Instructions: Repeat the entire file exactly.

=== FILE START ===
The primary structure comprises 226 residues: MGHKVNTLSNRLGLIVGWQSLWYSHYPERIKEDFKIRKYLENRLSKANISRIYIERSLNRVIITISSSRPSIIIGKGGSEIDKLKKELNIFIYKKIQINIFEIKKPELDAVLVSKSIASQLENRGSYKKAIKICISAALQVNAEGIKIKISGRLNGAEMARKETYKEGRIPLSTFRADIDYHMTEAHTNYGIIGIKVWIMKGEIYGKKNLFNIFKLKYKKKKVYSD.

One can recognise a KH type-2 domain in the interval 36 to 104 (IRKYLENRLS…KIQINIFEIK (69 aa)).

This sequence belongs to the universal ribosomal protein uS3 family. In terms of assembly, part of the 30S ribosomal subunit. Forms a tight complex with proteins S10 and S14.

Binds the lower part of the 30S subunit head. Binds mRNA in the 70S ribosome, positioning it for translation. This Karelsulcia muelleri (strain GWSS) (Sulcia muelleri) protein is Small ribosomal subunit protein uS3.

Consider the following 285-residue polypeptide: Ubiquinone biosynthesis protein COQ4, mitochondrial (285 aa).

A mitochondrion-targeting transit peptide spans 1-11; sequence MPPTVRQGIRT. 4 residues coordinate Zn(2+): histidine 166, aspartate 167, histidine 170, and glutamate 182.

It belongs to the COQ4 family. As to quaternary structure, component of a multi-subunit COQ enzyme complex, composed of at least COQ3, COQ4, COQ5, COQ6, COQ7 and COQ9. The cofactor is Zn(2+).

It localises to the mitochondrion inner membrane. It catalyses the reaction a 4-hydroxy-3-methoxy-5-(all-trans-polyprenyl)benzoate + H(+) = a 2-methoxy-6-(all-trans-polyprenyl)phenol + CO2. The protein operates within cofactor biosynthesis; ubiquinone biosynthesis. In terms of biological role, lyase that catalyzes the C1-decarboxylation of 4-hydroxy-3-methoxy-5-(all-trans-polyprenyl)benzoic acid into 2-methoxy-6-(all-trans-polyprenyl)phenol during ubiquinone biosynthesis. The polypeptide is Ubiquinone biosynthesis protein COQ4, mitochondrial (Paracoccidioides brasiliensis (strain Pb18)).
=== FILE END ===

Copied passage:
The primary structure comprises 226 residues: MGHKVNTLSNRLGLIVGWQSLWYSHYPERIKEDFKIRKYLENRLSKANISRIYIERSLNRVIITISSSRPSIIIGKGGSEIDKLKKELNIFIYKKIQINIFEIKKPELDAVLVSKSIASQLENRGSYKKAIKICISAALQVNAEGIKIKISGRLNGAEMARKETYKEGRIPLSTFRADIDYHMTEAHTNYGIIGIKVWIMKGEIYGKKNLFNIFKLKYKKKKVYSD.

One can recognise a KH type-2 domain in the interval 36 to 104 (IRKYLENRLS…KIQINIFEIK (69 aa)).

This sequence belongs to the universal ribosomal protein uS3 family. In terms of assembly, part of the 30S ribosomal subunit. Forms a tight complex with proteins S10 and S14.

Binds the lower part of the 30S subunit head. Binds mRNA in the 70S ribosome, positioning it for translation. This Karelsulcia muelleri (strain GWSS) (Sulcia muelleri) protein is Small ribosomal subunit protein uS3.

Consider the following 285-residue polypeptide: Ubiquinone biosynthesis protein COQ4, mitochondrial (285 aa).

A mitochondrion-targeting transit peptide spans 1-11; sequence MPPTVRQGIRT. 4 residues coordinate Zn(2+): histidine 166, aspartate 167, histidine 170, and glutamate 182.

It belongs to the COQ4 family. As to quaternary structure, component of a multi-subunit COQ enzyme complex, composed of at least COQ3, COQ4, COQ5, COQ6, COQ7 and COQ9. The cofactor is Zn(2+).

It localises to the mitochondrion inner membrane. It catalyses the reaction a 4-hydroxy-3-methoxy-5-(all-trans-polyprenyl)benzoate + H(+) = a 2-methoxy-6-(all-trans-polyprenyl)phenol + CO2. The protein operates within cofactor biosynthesis; ubiquinone biosynthesis. In terms of biological role, lyase that catalyzes the C1-decarboxylation of 4-hydroxy-3-methoxy-5-(all-trans-polyprenyl)benzoic acid into 2-methoxy-6-(all-trans-polyprenyl)phenol during ubiquinone biosynthesis. The polypeptide is Ubiquinone biosynthesis protein COQ4, mitochondrial (Paracoccidioides brasiliensis (strain Pb18)).